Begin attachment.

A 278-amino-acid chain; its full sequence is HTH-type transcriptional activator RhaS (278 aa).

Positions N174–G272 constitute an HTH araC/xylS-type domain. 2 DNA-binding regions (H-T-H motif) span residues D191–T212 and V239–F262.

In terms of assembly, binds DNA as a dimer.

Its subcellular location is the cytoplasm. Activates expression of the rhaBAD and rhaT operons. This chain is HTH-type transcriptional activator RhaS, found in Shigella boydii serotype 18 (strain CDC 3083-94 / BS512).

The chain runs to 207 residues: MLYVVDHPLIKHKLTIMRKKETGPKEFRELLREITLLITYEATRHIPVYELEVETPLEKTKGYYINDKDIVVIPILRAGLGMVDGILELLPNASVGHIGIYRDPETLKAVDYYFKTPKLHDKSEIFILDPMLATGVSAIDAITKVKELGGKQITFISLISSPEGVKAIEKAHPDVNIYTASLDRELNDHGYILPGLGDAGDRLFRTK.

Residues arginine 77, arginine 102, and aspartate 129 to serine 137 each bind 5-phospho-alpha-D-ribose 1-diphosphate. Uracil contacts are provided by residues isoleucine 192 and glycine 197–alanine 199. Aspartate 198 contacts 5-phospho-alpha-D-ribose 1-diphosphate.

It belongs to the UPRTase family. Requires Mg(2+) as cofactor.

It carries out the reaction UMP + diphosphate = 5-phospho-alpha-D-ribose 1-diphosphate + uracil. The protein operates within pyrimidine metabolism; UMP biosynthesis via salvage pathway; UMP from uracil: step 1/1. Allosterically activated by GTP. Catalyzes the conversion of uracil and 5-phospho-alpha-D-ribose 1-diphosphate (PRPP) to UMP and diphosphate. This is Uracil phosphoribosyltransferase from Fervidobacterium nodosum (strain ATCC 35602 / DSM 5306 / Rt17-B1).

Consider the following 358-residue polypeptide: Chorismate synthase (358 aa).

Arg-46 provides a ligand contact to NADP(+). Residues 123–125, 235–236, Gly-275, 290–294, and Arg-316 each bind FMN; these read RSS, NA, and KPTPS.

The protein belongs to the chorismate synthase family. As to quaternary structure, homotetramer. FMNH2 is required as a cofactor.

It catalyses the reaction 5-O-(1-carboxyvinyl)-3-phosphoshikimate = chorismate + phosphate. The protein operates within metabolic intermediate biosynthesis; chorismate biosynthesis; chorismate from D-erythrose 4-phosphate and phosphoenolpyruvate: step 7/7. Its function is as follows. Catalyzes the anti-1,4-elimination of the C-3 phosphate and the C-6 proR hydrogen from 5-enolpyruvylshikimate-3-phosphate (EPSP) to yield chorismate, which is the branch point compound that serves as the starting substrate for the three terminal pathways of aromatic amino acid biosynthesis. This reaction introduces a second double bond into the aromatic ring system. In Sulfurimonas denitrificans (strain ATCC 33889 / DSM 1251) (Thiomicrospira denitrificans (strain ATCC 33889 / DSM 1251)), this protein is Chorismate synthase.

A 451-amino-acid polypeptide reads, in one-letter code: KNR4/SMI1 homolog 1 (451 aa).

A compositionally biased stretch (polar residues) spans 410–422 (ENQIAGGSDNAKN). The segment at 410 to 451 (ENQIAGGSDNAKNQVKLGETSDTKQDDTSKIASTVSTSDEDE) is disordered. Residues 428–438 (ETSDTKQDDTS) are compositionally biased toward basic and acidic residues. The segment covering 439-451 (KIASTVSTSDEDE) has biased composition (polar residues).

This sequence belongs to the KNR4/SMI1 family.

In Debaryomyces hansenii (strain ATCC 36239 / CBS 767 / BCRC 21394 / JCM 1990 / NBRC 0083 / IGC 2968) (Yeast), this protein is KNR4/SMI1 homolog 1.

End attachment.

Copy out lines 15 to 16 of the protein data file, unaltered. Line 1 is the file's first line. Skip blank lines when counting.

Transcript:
This sequence belongs to the KNR4/SMI1 family.

In Debaryomyces hansenii (strain ATCC 36239 / CBS 767 / BCRC 21394 / JCM 1990 / NBRC 0083 / IGC 2968) (Yeast), this protein is KNR4/SMI1 homolog 1.